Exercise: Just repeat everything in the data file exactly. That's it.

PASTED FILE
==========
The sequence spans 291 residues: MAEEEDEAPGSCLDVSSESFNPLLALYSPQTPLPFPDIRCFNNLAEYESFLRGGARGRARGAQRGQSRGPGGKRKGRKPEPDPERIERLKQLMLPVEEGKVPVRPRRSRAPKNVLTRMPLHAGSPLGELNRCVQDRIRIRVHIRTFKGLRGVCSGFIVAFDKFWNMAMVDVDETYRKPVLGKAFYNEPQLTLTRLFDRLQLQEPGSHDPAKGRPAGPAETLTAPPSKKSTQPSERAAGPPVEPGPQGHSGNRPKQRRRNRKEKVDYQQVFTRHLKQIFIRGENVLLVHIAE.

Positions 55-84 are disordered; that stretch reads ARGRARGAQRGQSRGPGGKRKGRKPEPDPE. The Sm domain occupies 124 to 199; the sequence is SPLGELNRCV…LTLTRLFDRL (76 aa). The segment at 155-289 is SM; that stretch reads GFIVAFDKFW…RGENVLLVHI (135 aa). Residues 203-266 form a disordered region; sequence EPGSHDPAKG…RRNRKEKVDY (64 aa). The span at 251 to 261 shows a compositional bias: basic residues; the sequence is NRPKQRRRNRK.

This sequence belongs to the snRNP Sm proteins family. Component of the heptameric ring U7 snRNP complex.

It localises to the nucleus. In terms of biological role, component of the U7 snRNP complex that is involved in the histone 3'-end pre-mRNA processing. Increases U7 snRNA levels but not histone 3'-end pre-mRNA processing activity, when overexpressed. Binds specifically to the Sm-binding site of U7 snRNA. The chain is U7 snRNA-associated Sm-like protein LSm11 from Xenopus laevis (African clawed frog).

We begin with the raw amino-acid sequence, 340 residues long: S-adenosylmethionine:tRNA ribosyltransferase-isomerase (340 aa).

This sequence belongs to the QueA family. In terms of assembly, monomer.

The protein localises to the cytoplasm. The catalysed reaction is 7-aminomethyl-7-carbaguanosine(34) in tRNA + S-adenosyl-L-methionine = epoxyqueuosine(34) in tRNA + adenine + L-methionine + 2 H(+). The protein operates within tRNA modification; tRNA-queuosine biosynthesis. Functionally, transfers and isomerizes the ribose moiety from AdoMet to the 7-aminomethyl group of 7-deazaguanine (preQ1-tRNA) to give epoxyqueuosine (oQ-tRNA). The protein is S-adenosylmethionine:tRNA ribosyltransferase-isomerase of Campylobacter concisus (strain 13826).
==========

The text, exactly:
The sequence spans 291 residues: MAEEEDEAPGSCLDVSSESFNPLLALYSPQTPLPFPDIRCFNNLAEYESFLRGGARGRARGAQRGQSRGPGGKRKGRKPEPDPERIERLKQLMLPVEEGKVPVRPRRSRAPKNVLTRMPLHAGSPLGELNRCVQDRIRIRVHIRTFKGLRGVCSGFIVAFDKFWNMAMVDVDETYRKPVLGKAFYNEPQLTLTRLFDRLQLQEPGSHDPAKGRPAGPAETLTAPPSKKSTQPSERAAGPPVEPGPQGHSGNRPKQRRRNRKEKVDYQQVFTRHLKQIFIRGENVLLVHIAE.

Positions 55-84 are disordered; that stretch reads ARGRARGAQRGQSRGPGGKRKGRKPEPDPE. The Sm domain occupies 124 to 199; the sequence is SPLGELNRCV…LTLTRLFDRL (76 aa). The segment at 155-289 is SM; that stretch reads GFIVAFDKFW…RGENVLLVHI (135 aa). Residues 203-266 form a disordered region; sequence EPGSHDPAKG…RRNRKEKVDY (64 aa). The span at 251 to 261 shows a compositional bias: basic residues; the sequence is NRPKQRRRNRK.

This sequence belongs to the snRNP Sm proteins family. Component of the heptameric ring U7 snRNP complex.

It localises to the nucleus. In terms of biological role, component of the U7 snRNP complex that is involved in the histone 3'-end pre-mRNA processing. Increases U7 snRNA levels but not histone 3'-end pre-mRNA processing activity, when overexpressed. Binds specifically to the Sm-binding site of U7 snRNA. The chain is U7 snRNA-associated Sm-like protein LSm11 from Xenopus laevis (African clawed frog).

We begin with the raw amino-acid sequence, 340 residues long: S-adenosylmethionine:tRNA ribosyltransferase-isomerase (340 aa).

This sequence belongs to the QueA family. In terms of assembly, monomer.

The protein localises to the cytoplasm. The catalysed reaction is 7-aminomethyl-7-carbaguanosine(34) in tRNA + S-adenosyl-L-methionine = epoxyqueuosine(34) in tRNA + adenine + L-methionine + 2 H(+). The protein operates within tRNA modification; tRNA-queuosine biosynthesis. Functionally, transfers and isomerizes the ribose moiety from AdoMet to the 7-aminomethyl group of 7-deazaguanine (preQ1-tRNA) to give epoxyqueuosine (oQ-tRNA). The protein is S-adenosylmethionine:tRNA ribosyltransferase-isomerase of Campylobacter concisus (strain 13826).